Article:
I was rereading portions of Russell’s Human Knowledge (and making comparisons to The Analysis of Matter) with the goal of understanding his arguments regarding the role of structure in linking experience to the physical world. But I was struck by something else. At the end of the book, his conclusions regarding how scientific inferences are justified trace this question back to the prior question of how we gain knowledge of causation. Causation is presumed in science, but causation is itself not explicated or justified within science: it is a pre-scientific concept.
A main project in Human Knowledge is to identify those unacknowledged postulates which undergird our scientific pursuit of knowledge: “what must we be supposed to know, in addition to particular observed facts, if scientific inferences are to be valid?” (p.513). He ends up with five postulates in total, but notably it turns out all of them “involve the concept of ‘cause’” (p.508).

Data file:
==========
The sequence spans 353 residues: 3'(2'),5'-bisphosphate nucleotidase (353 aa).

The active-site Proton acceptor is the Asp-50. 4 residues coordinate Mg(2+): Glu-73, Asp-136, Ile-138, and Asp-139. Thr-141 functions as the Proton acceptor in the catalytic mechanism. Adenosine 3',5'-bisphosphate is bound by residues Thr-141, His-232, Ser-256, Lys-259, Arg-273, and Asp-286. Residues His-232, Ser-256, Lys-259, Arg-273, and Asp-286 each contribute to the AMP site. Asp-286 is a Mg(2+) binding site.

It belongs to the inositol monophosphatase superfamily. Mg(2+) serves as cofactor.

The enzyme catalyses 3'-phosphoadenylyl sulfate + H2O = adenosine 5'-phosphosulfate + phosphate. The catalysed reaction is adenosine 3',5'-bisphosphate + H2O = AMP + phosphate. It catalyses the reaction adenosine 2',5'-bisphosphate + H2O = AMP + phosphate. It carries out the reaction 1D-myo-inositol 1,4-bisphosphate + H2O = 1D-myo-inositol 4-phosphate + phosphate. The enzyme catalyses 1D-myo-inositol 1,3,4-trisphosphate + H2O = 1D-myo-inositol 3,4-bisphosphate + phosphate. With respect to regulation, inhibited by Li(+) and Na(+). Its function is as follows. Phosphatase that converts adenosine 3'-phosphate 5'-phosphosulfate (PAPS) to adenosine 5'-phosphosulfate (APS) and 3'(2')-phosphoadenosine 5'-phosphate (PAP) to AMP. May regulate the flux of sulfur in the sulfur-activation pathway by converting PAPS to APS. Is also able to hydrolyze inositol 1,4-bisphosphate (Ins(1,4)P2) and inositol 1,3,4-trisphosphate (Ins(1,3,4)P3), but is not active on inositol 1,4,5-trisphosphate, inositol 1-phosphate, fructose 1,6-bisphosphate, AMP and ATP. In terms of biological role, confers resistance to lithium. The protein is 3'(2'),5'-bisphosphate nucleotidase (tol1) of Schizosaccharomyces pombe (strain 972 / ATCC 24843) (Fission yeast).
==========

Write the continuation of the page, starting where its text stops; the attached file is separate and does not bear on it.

How do we know these postulates, then, if indeed we do know them, given their reliance on our knowledge of causation? Russell can only point to our gaining a primitive grasp on cause via our pre-linguistic biological know-how: “Knowledge of general connections between facts has its biological origins in animal expectations “(p.514). It was advantageous in evolutionary terms for our animal expectations to roughly conform to processes in the physical world. The physical world apparently has causal laws, and animal inferences are adapted to these.
When evaluating the thesis of empiricism, Russell understands that strictly speaking this kind of knowledge is something beyond experience (at least as these terms are usually employed in the debate): “Either, therefore, we know something independently of experience, or science is moonshine” (p.524).